Alberta orders oil production cut to deal with price differential

Alberta orders oil production cut to deal with price differential

Oil prices rose on Monday, buoyed by coordinated production cuts - cuts that did not come from Vienna (although that too could occur later this week).

Premier Rachel Notley is ordering a mandatory cut to oil production to deal with a price crisis she says threatens to gut Alberta's bedrock industry. That's down from US$28.80 a barrel on Friday; it had been as high as $40 earlier in the week.

The province says the price gap is costing Canada more than $80 million per day and is caused by the inability to build pipelines. The surplus is filling storage up quickly.

Notley said the 8.7 per cent reduction begins in January, with the expectation that figure will gradually decrease until the cuts are scheduled to end on December 31, 2019.

Alex Pourbaix, CEO of Cenovus EnergyThe chief executive of Cenovus Energy Inc said on Monday that he expects the company to invest some $1.5 billion in 2019, in line with 2018 capital spending, after the Alberta government's mandated oil output cuts boosted Canadian crude prices. Companies that produce less than 10,000 barrels a day will not be affected by the daily cuts.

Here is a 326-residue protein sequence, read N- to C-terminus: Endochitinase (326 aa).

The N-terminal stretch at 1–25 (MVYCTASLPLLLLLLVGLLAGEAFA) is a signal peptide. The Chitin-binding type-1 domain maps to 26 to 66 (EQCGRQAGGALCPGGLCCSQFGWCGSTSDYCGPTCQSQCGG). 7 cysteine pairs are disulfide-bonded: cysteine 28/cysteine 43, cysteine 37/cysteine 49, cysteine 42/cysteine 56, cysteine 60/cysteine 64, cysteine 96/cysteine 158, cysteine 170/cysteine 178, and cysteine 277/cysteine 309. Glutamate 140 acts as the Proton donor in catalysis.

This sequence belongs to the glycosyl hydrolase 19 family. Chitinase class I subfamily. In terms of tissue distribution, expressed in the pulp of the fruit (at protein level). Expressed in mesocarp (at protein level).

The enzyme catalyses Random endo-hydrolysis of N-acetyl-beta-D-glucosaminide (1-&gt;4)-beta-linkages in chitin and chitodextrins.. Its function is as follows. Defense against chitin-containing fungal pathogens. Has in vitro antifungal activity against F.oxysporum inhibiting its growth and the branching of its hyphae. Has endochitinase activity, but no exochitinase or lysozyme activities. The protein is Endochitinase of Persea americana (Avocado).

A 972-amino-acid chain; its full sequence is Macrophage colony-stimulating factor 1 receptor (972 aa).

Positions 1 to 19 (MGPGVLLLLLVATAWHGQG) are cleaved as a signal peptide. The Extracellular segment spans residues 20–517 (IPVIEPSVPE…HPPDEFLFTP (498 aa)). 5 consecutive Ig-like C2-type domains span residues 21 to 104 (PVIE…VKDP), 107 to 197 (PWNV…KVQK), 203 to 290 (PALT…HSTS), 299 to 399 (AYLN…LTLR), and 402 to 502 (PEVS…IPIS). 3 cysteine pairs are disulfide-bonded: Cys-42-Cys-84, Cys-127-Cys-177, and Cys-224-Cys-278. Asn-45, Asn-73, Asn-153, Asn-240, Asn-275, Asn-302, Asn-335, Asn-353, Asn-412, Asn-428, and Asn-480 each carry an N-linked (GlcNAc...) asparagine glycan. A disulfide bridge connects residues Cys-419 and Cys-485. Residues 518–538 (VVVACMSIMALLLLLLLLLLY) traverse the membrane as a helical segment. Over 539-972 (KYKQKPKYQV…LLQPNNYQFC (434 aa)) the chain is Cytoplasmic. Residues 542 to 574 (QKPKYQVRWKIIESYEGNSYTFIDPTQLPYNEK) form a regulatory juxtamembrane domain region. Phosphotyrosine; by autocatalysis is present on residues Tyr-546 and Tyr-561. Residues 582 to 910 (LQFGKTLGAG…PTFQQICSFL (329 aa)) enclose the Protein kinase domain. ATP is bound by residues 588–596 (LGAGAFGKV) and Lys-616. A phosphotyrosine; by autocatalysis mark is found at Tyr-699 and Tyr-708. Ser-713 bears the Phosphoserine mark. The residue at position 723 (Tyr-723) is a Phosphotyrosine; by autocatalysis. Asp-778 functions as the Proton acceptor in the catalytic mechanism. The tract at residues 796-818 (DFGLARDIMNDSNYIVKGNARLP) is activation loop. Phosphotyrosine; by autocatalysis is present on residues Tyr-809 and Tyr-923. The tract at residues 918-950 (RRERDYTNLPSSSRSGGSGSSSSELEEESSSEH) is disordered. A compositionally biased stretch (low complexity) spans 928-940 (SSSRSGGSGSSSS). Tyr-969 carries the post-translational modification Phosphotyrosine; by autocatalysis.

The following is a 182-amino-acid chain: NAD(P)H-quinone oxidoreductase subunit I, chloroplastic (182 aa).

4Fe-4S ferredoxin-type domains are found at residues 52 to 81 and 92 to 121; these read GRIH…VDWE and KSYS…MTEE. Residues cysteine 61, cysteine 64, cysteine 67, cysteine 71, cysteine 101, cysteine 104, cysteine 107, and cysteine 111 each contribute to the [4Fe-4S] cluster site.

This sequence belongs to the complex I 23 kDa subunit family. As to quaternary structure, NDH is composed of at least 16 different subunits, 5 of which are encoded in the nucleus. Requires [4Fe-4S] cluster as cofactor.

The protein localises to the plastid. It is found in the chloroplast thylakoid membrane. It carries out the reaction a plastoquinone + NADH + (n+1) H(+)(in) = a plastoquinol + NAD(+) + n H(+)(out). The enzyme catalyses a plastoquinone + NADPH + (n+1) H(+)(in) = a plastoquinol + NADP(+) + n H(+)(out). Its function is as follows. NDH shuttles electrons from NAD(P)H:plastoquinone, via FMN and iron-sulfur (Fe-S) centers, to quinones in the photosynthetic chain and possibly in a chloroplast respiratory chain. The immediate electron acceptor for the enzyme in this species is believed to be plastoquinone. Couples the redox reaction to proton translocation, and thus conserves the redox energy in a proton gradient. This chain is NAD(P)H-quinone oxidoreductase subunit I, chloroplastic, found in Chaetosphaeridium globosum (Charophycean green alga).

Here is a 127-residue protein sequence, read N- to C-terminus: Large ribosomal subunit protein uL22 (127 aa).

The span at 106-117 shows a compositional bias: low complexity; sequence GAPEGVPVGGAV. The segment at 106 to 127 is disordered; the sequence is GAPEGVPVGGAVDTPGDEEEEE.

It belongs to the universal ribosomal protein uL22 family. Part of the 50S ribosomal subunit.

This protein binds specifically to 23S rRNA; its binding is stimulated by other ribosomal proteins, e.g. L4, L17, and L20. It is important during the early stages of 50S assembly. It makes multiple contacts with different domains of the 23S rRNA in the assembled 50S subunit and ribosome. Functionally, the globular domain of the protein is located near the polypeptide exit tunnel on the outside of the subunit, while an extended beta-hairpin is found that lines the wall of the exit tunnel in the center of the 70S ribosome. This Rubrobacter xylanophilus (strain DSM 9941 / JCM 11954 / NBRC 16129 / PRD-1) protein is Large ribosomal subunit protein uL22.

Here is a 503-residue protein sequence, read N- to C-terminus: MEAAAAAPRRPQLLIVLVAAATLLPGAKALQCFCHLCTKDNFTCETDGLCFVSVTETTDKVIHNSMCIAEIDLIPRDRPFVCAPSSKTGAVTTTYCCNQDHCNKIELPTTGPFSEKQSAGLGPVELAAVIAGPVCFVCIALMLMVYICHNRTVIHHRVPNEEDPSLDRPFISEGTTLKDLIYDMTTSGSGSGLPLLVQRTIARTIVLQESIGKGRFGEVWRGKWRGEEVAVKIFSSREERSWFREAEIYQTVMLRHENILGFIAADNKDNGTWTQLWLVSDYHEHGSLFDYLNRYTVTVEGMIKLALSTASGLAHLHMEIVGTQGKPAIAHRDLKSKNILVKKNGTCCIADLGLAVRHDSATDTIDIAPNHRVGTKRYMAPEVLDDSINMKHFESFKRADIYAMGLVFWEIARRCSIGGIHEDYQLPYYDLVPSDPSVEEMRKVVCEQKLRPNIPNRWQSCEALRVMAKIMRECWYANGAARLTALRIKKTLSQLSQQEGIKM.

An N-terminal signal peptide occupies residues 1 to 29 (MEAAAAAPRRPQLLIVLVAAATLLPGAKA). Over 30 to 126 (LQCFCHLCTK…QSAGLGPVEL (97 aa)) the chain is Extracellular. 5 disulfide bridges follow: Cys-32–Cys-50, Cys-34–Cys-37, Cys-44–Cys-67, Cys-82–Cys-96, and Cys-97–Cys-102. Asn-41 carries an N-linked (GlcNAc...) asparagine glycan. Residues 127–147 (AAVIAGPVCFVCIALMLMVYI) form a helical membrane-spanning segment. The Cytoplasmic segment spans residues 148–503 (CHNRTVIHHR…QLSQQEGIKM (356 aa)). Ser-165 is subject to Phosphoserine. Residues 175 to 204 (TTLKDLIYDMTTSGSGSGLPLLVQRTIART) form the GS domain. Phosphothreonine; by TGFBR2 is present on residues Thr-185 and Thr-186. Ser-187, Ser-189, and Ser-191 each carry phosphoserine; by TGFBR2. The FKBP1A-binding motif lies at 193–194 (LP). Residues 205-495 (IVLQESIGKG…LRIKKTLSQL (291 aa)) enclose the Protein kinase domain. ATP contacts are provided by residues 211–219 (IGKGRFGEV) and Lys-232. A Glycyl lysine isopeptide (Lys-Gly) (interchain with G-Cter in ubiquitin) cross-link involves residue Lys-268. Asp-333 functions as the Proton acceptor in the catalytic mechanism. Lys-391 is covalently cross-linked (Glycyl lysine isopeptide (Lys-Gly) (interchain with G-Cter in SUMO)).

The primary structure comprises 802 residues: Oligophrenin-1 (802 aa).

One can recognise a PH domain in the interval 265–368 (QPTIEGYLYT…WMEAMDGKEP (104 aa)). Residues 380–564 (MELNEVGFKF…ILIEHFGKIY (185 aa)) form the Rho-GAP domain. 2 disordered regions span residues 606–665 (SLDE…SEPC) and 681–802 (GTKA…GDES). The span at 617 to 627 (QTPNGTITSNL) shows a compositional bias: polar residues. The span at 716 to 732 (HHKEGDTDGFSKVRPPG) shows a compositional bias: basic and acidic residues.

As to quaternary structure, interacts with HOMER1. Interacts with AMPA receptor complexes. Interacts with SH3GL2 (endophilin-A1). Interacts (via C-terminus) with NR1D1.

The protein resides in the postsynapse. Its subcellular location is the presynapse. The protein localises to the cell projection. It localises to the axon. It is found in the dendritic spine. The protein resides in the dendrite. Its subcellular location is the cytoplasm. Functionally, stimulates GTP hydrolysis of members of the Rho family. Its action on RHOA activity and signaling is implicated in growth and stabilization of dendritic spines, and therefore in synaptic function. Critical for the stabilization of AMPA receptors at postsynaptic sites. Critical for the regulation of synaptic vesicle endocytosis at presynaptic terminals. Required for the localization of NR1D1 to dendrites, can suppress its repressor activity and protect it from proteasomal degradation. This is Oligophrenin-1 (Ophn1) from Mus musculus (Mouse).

The action is created to prevent job cuts by letting companies keep people on because they can "see a light at the end of the tunnel", Notley said at a news conference.

The production reduction will start in January 2019 and will be in place until the end of the year.

"In Alberta, we believe that markets are the best way to set prices", Notley said, "But when markets aren't working, when companies are forced to sell our resources for pennies on the dollar, then we have a responsibility to act, to defend our province and to defend our resources". The discount on Western Canadian Select to USA benchmark prices widened to US$50 a barrel in October, which Notley says is costing Canada billions of dollars in lost revenue.

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So, Notley's short news conference Sunday evening was a bravura performance. Further reductions in the curtailment are expected in the fall and winter as additional rail capacity comes online. As the excess storage clears, the reduction is expected to drop to 95,000 barrels a day.

"This intervention will provide the kind of predictability and stability to industry players to allow them to keep people on because they can see a light at the end of the tunnel and so we are hoping it will have a neutral to positive affect on jobs going forward", said Notley.

The planned cuts by the world's fifth-biggest producer follows a renewed commitment over the weekend by Saudi Arabia and Russian Federation to extend their deal to manage the oil market.

The statement goes on to say this is an extreme case in need of curtailment.

Notley has already taken some steps to try to help producers ship more oil to market while the industry awaits the construction of more pipelines.

It's worth noting that years of pipeline fights from environmental groups, local communities and First Nations are bearing some fruit. "That's one of the reasons why in the past week we've been giving away our oil".

A number of pipeline projects to the United States, as well as to the Pacific and Atlantic coasts, have been cancelled or delayed over the past decade as energy production in Canada's oil patch has continued to grow.

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